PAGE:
Teen tweets from smart fridge after mom confiscates phone
Imagine being 15 years old and entirely cut off from your preferred means of social interaction. That unfortunate fate struck a teenager who goes by the name of Dorothy online when she was barred from using her smartphone by her mother. Rather than allow her internet following to wonder where she disappeared to, she found a rather ingenious way to get back online: by firing off tweets from her family's smart fridge.
The harrowing situation for Dorothy started on August 4, when she announced to her rather significant Twitter following that she was "leaving forever" because her mom took her phone. According to a report from The Guardian, the device was confiscated after Dorothy was distracted by it while cooking and ended up starting a fire in the kitchen. Her absence from Twitter was short, though, as the teen quickly discovered that she could get onto Twitter from her Nintendo DS and used the handheld gaming console to scroll through social media for the rest of the day. However, that scheme was quickly shut down by her mom, who appeared to send a tweet from Dorothy's account to note that she discovered the DS and took that away, too.
Just one day later on August 5, another tweet came from Dorothy's account. This one included the hashtag #WiiU and included a screenshot of a note typed on the console. In it, Dorothy told her followers that her mom took the Nintendo DS and still had her phone, so she was left with "no choice but to use my wii." She also told her online friends that she would start answering direct messages as soon as she could get back on Twitter proper rather than access it through the Wii U. Another day passed and Dorothy spotted an opportunity to try to regain access to her devices. Her mom went to work, so Dorothy spent the day digging around for her phone and DS. She found the DS and took off to a friend's house so she could get back onto her account without worrying about being caught. She also told her online supporters that she'd connect with them on Facebook.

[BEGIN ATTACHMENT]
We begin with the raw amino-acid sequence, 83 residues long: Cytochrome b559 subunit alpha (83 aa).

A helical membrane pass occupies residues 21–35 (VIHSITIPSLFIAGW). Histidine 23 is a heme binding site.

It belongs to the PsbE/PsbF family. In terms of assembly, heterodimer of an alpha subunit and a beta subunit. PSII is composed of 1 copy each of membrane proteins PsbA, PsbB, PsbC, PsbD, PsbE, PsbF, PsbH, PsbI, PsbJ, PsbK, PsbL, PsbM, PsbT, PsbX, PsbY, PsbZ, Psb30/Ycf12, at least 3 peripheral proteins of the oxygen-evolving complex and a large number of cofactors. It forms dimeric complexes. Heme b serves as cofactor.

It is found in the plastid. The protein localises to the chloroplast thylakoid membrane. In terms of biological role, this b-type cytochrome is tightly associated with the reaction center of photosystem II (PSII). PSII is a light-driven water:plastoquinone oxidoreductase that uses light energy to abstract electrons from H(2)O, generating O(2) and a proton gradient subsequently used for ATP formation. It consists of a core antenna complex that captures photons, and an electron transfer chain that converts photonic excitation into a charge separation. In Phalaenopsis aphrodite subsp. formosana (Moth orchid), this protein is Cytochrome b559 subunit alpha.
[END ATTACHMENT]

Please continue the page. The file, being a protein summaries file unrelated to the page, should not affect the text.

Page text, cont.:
Dorothy's freedom was once again cut short, though, and her account went silent for nearly 48 hours. When she emerged again, she informed everyone that her mom once again took all of her electronics away and left her with no means of connecting with people. So how exactly did Dorothy get the message out? By tweeting from her family's internet-connected refrigerator, of course. "I do not know if this is going to tweet I am talking to my fridge," she tweeted.
Sadly, the fridge tweet was the last the internet heard from Dorothy for a few days, before she returned to thank everyone for their support and inform them that she was getting her devices back soon. By that point, Dorothy had become an internet icon. Both the official Twitter account and LG Electronics, the maker of the smart fridge that enabled her to send off her last communications, offered their support for her plight, tweeting #FreeDorothy.
For what it's worth, running Twitter on a smart fridge isn't the most intuitive thing in the world. Some internet-connected refrigerators — like Samsung's, for instance — run on proprietary operating systems that require companies like Twitter to build standalone apps. Most LG smart devices use WebOS, which is a fairly popular operating system used with smart TVs, fridges and has been used on lower-end smartphones. There are a number of WebOS apps that allow you to access Twitter. You could also use a web browser app to navigate to Twitter on a smart device. Hopefully you won't have to resort to this, though. Let Dorothy serve as a cautionary tale rather than an inspiration — though let's not kid ourselves, she truly is a hero to us all.